Maria Matienzo Puerto
Felo says it was a crime of passion, but no one talks about it. People only know that Alexis — the guy with the prettiest wife in the neighborhood — gagged, raped, axed and then ejaculated on another man.
According to Felo, one of the toughest guys in the neighborhood, “Everybody thought it might have been an assault, but the truth is that love was involved, nobody’s going to fool me about that.”
Continuing with Felo and his bluntness, “It’s that when you get into that business [referring to homosexuality], you got to know that one day everything’s going to come out, and when it does, you’ll need to have your head on straight if you don’t want to lose it.”
The murder victim was 51 and single. Felo couldn’t tell me if he was gay or not, but he said the guy lived alone and that no one was aware of him having a “jeva” (chick).
This Alexis fellow was being held by the police because the victim died in the hospital four days after the incident, and before passing he’d been able to tell the authorities who attacked him.
Felo is not a gossip, though I learned all this through him. He only said that he knew I was interested in these kinds of stories.
Nevertheless, I think that behind everything he told me, there was a kind of sympathy. At some point in the conversation, it seemed he was hinting at some things without openly admitting them, presumably so as not to bring his manhood into question in my presence.
He said, “At this stage of life, to get involved in situations like that is to waste one’s life. This is especially true in a country where while average people don’t philosophize about freedom, nor is this issue a priority. Greater freedoms have been won with people’s own hands, hence the increase in people who are gay, tattooed and self-employed.”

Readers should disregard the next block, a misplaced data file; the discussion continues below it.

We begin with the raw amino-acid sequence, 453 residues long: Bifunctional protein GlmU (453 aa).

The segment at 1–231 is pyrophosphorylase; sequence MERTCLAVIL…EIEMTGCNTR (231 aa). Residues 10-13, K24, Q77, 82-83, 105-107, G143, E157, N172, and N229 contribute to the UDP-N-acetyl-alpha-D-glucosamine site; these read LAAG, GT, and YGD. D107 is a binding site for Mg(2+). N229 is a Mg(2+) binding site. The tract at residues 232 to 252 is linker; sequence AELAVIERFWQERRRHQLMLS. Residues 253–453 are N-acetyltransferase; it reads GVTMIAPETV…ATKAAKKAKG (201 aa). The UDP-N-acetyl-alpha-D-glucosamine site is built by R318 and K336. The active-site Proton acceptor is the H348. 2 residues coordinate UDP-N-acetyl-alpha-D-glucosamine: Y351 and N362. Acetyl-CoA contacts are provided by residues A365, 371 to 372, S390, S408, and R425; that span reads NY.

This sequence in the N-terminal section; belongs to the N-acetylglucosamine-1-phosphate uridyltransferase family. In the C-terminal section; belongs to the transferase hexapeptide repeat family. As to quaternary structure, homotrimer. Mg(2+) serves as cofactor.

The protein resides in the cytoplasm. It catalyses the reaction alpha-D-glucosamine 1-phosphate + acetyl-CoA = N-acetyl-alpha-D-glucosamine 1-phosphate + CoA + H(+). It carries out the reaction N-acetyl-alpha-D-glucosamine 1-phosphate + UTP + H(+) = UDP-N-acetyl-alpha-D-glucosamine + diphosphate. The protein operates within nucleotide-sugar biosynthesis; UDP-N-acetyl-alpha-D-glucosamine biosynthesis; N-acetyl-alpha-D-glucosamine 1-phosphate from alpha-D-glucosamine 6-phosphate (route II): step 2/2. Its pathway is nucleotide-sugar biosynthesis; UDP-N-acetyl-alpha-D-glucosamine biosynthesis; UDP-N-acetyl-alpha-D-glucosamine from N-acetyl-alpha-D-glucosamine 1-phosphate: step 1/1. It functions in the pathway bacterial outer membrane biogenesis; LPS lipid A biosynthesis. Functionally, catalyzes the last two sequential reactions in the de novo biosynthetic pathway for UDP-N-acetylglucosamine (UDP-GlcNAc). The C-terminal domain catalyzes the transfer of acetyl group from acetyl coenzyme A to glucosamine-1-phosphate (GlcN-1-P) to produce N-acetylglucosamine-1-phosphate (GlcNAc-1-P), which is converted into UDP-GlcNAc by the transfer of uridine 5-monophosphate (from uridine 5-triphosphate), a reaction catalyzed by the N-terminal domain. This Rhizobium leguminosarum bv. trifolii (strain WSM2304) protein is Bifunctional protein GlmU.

What Felo meant was that if Alexis had wanted to be a “queen” (he refrained from using a stronger word so as not to offend me) he should have been open about it, that isn’t a problem with anyone.
But I didn’t take it so lightly. I think things like what happened on that corner in Alamar’s Zone 24 are the worst consequences of homophobia.
Yet that wasn’t all. Through Felo I found out about another similar incident: a 21-year-old guy who drowned his girlfriend because she was speaking out against his infidelity with another man.
As one can see, the greatest harm of homophobia is against the individuals themselves, and the nightmares this causes in each situation can get even worse.
Of course we don’t hear about any of this in Cuba’s press. Rather, the news circulates around by word of mouth, by way of gossip or through people like Felo – who in this instance knew that I wrote and did me the favor of telling me about the tragedy.